5 Favorite Hikes in the Bay Area: Waterfalls, Rock Formations and Cool Scenery
Hiking in the San Francisco Bay Area is amazing. Water flows along many of the area’s trails. Trees grow tall and lush. Views include glimpses of the gorgeous San Francisco skyline, sights of the Pacific Ocean and San Francisco Bay and expanses of grass. Wildlife sightings include mountain lions, snakes and eagles. There are many, many great hikes in the Bay Area so I’d encourage people to check out a lot of them. However, there are five specific hikes here that I think are absolutely amazing must-do hikes.
1. Alamere Falls
This is my number one favorite hike in the San Francisco Bay Area. It is located north of San Francisco on the coast. The hike is a fairly easy hike with a few challenging parts. The challenging parts are absolutely worth it though because when you get to the end of this trail you find yourself at a waterfall that falls down into the Pacific Ocean. There are very few waterfalls that cascade down into the ocean and it’s truly an amazing thing to see. You can stay at the top of the waterfall and look down at the ocean view if you’d like. Alternatively, you can scramble down the rocks at the last part of the trail (the only part of the trail that’s really a bit difficult) and hang out on the beach where the waterfall meets the ocean. The best time of year to hike to Alamere Falls is right after the winter rains in March or April because that is when the falls are at their most powerful.
2. Castle Rock State Park
This is one of the few trails south of San Francisco that I truly, truly love. There are many that I like but I love this one. It’s so different from any other trails that I have been on. It passes natural rock formations; these are huge rocks that have cavernous holes and gorgeous natural shapes. You can stay on the trail and simply pass by these with wonder. Alternatively, you can scramble up and down these rocks. It’s a fun area for climbing and bouldering even if you don’t have a lot of skill or equipment for those sports. The trail itself has some difficult parts but is a fairly moderate trail for experienced hikers.
3. Black Sands Beach
This trail is located just on the other side (the northern side) of the Golden Gate Bridge in the Marin Headlands. This region is great for hiking with numerous trails that climb up and down the mountains and head all the way out to the ocean. It is possible to actually drive to the parking lot of Black Sands Beach and then just walk a very short trail down to the water. However, I prefer taking a longer hike by parking at the very entrance to the Marin Headlands (just off of the freeway on the way back towards the city) and then hiking from there all the way to the beach. There are parts of this trail that feel very strenuous to me although I believe it is considered a moderate trail. At the end, you hike down to the beach. This is a gorgeous black sand beach on the bay. From here you can see waves crashing on to rocks. You can also see a gorgeous view of the southwestern side of San Francisco. Be forewarned that Black Sands Beach is actually a clothing optional beach so you may run across some nude people here. However, it’s not an overly populated beach and most people here stick to themselves. In addition to the cool hike, neat sand and great views one of the things I like about this hike is that the beach is often glittering with jellyfish.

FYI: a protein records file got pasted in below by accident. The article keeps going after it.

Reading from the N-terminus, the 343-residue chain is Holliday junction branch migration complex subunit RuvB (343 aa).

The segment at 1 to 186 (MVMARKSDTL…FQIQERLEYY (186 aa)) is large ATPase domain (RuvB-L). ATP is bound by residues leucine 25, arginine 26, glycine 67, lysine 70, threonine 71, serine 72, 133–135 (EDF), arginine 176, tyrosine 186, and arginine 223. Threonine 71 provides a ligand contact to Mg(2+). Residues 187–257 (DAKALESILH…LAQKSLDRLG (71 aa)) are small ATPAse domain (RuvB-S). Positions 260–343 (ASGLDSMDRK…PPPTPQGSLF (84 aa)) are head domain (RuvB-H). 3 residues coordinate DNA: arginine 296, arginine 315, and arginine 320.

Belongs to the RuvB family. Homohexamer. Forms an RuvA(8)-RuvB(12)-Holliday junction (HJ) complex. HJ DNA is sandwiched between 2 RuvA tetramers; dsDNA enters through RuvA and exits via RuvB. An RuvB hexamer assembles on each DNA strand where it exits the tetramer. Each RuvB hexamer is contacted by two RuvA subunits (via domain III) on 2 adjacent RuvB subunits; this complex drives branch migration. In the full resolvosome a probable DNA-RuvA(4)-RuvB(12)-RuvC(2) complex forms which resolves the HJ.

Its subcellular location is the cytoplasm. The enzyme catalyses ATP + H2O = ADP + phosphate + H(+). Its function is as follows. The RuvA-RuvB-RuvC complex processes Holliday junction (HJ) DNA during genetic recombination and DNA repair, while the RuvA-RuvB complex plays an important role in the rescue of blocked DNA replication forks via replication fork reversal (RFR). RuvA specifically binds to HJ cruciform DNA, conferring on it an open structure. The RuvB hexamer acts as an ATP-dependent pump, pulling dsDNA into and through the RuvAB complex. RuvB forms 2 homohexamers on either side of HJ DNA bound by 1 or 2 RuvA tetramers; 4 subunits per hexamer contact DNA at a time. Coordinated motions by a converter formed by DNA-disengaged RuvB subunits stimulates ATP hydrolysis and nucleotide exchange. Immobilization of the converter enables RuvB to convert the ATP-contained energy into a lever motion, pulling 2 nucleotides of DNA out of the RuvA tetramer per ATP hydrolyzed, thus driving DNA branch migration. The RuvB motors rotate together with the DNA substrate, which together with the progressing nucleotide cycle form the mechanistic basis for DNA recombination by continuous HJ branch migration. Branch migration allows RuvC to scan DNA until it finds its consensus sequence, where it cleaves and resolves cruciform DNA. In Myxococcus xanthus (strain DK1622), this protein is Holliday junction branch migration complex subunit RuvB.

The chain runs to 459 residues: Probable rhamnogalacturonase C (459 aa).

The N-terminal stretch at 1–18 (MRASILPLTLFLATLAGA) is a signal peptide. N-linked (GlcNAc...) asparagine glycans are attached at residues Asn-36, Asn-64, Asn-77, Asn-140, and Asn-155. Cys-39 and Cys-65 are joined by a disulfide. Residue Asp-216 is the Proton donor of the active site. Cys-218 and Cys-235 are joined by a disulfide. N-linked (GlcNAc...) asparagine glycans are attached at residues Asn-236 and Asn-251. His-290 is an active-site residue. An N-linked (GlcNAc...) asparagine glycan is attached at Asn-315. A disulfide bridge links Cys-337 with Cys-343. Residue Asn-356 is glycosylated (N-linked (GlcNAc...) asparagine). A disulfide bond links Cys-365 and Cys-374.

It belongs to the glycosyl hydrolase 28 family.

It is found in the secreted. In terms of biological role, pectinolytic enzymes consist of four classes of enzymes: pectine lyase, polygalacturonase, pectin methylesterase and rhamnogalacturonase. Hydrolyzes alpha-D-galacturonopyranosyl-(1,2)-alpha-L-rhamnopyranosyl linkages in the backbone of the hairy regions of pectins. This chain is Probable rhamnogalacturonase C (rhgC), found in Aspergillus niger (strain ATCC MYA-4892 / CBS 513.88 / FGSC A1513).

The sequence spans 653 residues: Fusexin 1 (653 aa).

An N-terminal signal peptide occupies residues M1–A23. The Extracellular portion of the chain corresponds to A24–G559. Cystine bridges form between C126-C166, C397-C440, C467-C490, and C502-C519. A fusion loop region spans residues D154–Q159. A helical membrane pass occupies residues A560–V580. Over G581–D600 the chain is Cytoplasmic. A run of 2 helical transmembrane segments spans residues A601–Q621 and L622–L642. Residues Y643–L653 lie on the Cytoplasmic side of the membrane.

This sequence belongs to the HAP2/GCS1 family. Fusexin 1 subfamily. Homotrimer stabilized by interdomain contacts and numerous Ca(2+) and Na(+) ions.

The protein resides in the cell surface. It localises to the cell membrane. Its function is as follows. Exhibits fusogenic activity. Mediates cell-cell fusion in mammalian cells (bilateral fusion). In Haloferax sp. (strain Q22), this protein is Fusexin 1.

4. Lake Chabot Trails
People who are seeking easier trails might want to take a look at the trails around Lake Chabot in the East Bay. I do not have a favorite trail here but have enjoyed hiking on many of them. They wind around the lake and go through pretty forested areas. They are well-maintained trails that are fairly easy for hikers. This is a good place for taking a picnic lunch and then doing some after-lunch hiking.
5. Matt Davis-Steep Ravine Trail
One of the most beautiful trails that I’ve ever been on is the Matt Davis-Steep Ravine Trail, which is a loop trail that’s part of Mount Tam. This trail doesn’t climb as high as some of the other Mount Tam trails but it has got the most diverse views and landscape that I’ve seen in the area. You pass terrific creeks here. You start at gorgeous Stinson Beach and later see it from above. You go through dry grassy areas. You walk through the shade of tall trees. It’s truly amazing. There are actually many ways to reach portions of this trail so you don’t have to do the whole thing. I’m a huge fan of loop trails since I find them less boring than point-to-point trails so that’s why I like the whole shebang here. It is about eight miles long and has some definitely strenuous pieces to it, though, so you may find that you only want to do part of it if you’re not an experienced hiker or aren’t in the mood for a longer day hike. Notably, there are campgrounds in this area so you could also camp here and hike in the area during the day.
This content is accurate and true to the best of the author’s knowledge and is not meant to substitute for formal and individualized advice from a qualified professional.